3. Results and Discussion

3.1. Quantitative Evaluation

The analysis of the results in this work follows a quantitative approach. Therefore, it avoids subjective evaluation of the resulting images. In order to evaluate the results, the SNR metric is used to quantitatively assess the signal-to-noise ratio of the defects in the bicycle frames. The quantification of the defects is based on the definition of two regions in the images: the defect region and the reference or sound region [30]. The defect region encloses pixels in the images where the defect appears. This area is considered the signal. The sound region is an area in the image close to the defects, but outside the impact damage. This area is considered the noise. This approach to select the sound region close to the defect is usually referred to as the self-referencing method. This method is also recommended by the ASTM standards [31].
Prior information available about the defects is related to the approximate position in the bicycle frame. Thus, in this work, the defect and sound regions are calculated from the images obtained after the inspection. Some points in the images are selected as seed points. These points are placed in the centre of the defects. Using the intensity of these points as a reference, a similarity image is obtained using (4), where I Ref is the intensity of the pixel selected as the seed. The resulting similarity image is then segmented using the fast marching method [32]. The results of the segmentation are the defect regions.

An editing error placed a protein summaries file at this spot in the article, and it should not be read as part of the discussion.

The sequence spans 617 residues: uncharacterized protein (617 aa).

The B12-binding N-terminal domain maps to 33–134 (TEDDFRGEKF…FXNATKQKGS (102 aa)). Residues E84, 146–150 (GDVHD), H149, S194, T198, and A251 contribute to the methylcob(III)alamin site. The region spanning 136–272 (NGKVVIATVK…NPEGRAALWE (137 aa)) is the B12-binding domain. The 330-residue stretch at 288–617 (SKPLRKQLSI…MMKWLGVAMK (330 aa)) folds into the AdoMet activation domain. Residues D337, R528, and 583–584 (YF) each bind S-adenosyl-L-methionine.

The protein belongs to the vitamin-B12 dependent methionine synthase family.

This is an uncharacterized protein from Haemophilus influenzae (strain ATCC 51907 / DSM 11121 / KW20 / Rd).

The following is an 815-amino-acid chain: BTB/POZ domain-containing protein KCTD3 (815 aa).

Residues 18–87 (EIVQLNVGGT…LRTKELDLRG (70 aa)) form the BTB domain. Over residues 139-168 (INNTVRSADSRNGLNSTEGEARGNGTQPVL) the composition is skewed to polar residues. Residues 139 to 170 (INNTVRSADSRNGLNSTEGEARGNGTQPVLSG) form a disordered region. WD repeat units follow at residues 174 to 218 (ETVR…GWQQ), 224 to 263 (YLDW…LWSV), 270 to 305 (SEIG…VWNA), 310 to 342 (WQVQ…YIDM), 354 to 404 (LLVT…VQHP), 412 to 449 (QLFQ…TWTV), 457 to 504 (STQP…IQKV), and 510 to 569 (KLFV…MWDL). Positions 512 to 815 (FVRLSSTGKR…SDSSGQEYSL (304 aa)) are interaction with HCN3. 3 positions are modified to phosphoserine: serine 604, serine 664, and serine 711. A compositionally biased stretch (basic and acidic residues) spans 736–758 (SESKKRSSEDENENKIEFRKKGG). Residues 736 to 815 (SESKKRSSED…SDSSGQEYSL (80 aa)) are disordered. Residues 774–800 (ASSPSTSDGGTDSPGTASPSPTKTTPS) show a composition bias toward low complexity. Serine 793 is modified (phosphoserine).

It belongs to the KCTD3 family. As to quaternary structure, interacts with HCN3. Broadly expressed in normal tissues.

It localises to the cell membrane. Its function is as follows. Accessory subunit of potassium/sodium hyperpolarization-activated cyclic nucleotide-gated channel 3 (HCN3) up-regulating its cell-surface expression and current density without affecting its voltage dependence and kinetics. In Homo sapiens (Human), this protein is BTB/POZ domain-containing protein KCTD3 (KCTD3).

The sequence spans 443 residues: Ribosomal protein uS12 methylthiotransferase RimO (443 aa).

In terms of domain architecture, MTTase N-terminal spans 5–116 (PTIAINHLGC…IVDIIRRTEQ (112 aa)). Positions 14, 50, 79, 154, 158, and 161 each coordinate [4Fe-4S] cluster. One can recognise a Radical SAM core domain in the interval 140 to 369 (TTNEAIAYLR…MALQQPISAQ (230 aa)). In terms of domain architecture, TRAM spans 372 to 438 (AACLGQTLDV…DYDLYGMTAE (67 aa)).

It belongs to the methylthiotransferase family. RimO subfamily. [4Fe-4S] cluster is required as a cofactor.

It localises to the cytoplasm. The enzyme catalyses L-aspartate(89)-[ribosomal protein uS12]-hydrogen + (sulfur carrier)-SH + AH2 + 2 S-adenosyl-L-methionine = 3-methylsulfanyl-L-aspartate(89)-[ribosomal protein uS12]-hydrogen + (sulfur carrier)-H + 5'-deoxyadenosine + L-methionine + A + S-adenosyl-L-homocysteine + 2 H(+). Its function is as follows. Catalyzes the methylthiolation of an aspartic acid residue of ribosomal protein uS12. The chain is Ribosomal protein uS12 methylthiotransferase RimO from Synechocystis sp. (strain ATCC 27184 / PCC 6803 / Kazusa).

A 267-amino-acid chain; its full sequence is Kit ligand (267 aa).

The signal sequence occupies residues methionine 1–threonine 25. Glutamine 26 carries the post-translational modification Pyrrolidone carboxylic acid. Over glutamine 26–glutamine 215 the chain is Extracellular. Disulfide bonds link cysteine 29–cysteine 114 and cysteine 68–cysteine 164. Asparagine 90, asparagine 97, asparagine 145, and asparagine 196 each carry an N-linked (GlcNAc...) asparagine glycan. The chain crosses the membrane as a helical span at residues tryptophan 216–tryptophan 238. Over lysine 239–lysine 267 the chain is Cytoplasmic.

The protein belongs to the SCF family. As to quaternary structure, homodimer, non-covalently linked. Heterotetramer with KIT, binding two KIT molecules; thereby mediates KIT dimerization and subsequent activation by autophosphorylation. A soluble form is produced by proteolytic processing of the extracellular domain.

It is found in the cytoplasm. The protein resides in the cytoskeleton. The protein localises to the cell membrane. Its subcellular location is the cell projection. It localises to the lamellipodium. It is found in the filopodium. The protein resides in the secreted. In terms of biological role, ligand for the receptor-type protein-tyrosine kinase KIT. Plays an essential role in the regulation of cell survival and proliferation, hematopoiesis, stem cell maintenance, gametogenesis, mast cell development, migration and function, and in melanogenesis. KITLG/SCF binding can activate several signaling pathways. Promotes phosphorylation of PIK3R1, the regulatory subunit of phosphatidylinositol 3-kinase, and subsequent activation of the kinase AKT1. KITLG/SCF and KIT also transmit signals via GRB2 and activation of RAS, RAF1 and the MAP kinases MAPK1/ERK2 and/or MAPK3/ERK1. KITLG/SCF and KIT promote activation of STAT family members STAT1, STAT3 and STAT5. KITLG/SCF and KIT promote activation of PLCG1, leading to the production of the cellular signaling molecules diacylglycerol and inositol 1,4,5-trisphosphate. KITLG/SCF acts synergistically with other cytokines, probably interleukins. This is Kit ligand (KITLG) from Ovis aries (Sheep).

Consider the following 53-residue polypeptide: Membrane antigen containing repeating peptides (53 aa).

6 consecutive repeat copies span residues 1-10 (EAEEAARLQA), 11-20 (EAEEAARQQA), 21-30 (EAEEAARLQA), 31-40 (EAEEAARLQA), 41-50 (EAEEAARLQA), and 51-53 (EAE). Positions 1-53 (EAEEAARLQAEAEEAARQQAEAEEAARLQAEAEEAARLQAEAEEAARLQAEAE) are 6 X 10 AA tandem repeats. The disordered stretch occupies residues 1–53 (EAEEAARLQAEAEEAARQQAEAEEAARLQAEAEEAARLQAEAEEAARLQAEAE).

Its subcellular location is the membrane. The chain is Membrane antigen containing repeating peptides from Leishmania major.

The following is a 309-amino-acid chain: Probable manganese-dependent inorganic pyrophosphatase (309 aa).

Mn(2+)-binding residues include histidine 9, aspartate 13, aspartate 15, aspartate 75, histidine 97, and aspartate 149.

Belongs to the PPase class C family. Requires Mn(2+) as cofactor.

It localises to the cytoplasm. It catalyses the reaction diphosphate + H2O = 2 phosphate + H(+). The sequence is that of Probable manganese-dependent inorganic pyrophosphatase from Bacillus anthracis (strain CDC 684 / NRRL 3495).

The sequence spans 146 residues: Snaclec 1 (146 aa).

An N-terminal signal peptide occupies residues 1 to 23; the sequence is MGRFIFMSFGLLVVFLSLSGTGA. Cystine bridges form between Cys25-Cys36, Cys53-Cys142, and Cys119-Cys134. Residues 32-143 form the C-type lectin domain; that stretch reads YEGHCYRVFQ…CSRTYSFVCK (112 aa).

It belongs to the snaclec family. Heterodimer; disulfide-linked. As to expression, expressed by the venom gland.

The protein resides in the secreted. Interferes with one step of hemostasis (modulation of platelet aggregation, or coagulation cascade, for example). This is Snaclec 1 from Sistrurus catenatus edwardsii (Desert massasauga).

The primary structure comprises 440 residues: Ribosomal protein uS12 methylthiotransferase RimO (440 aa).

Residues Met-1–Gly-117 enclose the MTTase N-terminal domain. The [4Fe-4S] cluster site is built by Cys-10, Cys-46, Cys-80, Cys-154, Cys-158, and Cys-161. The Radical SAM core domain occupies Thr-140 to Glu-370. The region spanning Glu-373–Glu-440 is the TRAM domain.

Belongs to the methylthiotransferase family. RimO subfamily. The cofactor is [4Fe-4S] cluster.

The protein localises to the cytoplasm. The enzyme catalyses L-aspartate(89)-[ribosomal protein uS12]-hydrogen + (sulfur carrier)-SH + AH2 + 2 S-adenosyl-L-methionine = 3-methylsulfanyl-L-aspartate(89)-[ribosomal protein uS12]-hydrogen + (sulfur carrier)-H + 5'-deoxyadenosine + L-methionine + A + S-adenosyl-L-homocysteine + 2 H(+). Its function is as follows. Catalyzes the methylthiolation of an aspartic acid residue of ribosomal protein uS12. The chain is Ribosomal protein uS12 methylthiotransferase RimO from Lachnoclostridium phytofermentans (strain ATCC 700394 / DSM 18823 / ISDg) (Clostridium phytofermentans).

J = 1 I I Ref
The regions for the sound region are estimated around the defects using morphological dilatation applied to the binary image of the defects. Dilation is an operation used in mathematical morphology to expand the shapes of binary images. Two dilation operations are performed in the defect regions: a dilatation applied to the region of the defect to calculate a transitory region and a dilatation applied to this transitory region to calculate an extended region. The difference between these two regions is considered the reference or sound region. The diameter of the structuring element used in the morphological operation is the square root of the area of the region where the operation is applied, which follows the recommendation by ASTM [31].